Atari Night Driver Cockpit Restoration

Night driver cockpit

The pedal assembly that came with the machine was some sort of aftermarket conversion deal that had been unceremoniously cut into the original cab.  After removing it, there was an irregular looking hole – not good:

Figure 19: A rough and janky hole.  No jokes here, please!

From what I could tell, though, that hole didn’t really hurt what we wanted to do.  The pedal assembly is mounted horizontally – it sits on the rest of the cabinet there (the horizontal part that wasn’t modified), with the top end of it mounting to the cab in the area where the hole sits.  I thus made a steel plate with holes that aligned with the ones that were there (for the aftermarket pedal assembly), painted it black, and used it to cover the hole (later putting a few additional mounting holes into that plate to accommodate the top of the pedal assembly).

Figure 20: Simple sheet-metal plate, spray painted black, to fill the hole.

Now, the missing assembly I needed was the Atari AA006315-01, the early kind used with the upright version.  This setup was common in early Atari driving games – the pedal is spring loaded and activates a simple switch.  I knew I had a bunch somewhere, but they were in storage (sigh) – so I ordered a spare one taken from a Sprint 2 machine from

Figure 21: Pedal assembly.  Pretty simple, by any measure, and this one was a little rusty!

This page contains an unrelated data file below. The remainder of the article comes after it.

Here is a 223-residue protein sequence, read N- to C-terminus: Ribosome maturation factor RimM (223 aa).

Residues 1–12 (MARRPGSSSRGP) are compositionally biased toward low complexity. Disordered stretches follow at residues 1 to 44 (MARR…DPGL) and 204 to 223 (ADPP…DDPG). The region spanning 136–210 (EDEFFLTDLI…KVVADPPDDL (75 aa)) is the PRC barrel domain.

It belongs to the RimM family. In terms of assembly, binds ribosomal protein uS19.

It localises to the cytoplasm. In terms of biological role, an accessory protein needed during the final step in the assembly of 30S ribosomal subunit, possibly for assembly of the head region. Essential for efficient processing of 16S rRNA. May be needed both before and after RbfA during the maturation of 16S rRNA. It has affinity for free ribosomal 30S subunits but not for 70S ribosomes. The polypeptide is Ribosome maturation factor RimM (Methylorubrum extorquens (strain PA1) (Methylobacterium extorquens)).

The unit was complete but pretty dirty and rusty.  I took it apart carefully and soaked any of the parts that were rusty in Evaporust for a few days.  Once the parts came out of the tank, I rinsed them and dried them off with paper towels.  For the black metal plate and a few of the other parts, I spray painted with flat black Krylon.  The wood got scrubbed. The switch got a good bath in contact cleaner and was tested using a multimeter.  We crimped on new connectors, of course, as the old ones were corroded.  It didn’t come out perfect (could have sandblaster and powder-coated), but was fine:

Figure 22:  Much cleaner!

Note that I had to remove the metal bracket toward the bottom underside of the assembly, as the wood seems to sit right on the ND fiberglass from what I can tell.  To attach the pedal at the top of the assembly, I placed it on the machine, marked the spots where the holes should go to keep the pedal in position and at a slight angle, and drilled away.  The pedal mounts with a couple of screw/washer/nut combinations to the metal plate we made, and the harness wire goes underneath and through the plate into the machine. Unfortunately, I didn’t drill the holes in exactly the right spot to get the bottom of the pedal to sit on the fiberglass – I went a little too high.  I had to attach another small block of wood under the pedal to get it solid, then mounted it, and it came out fine:

Figure 23: Installed pedal assembly.
Coin Door
Shifter Panel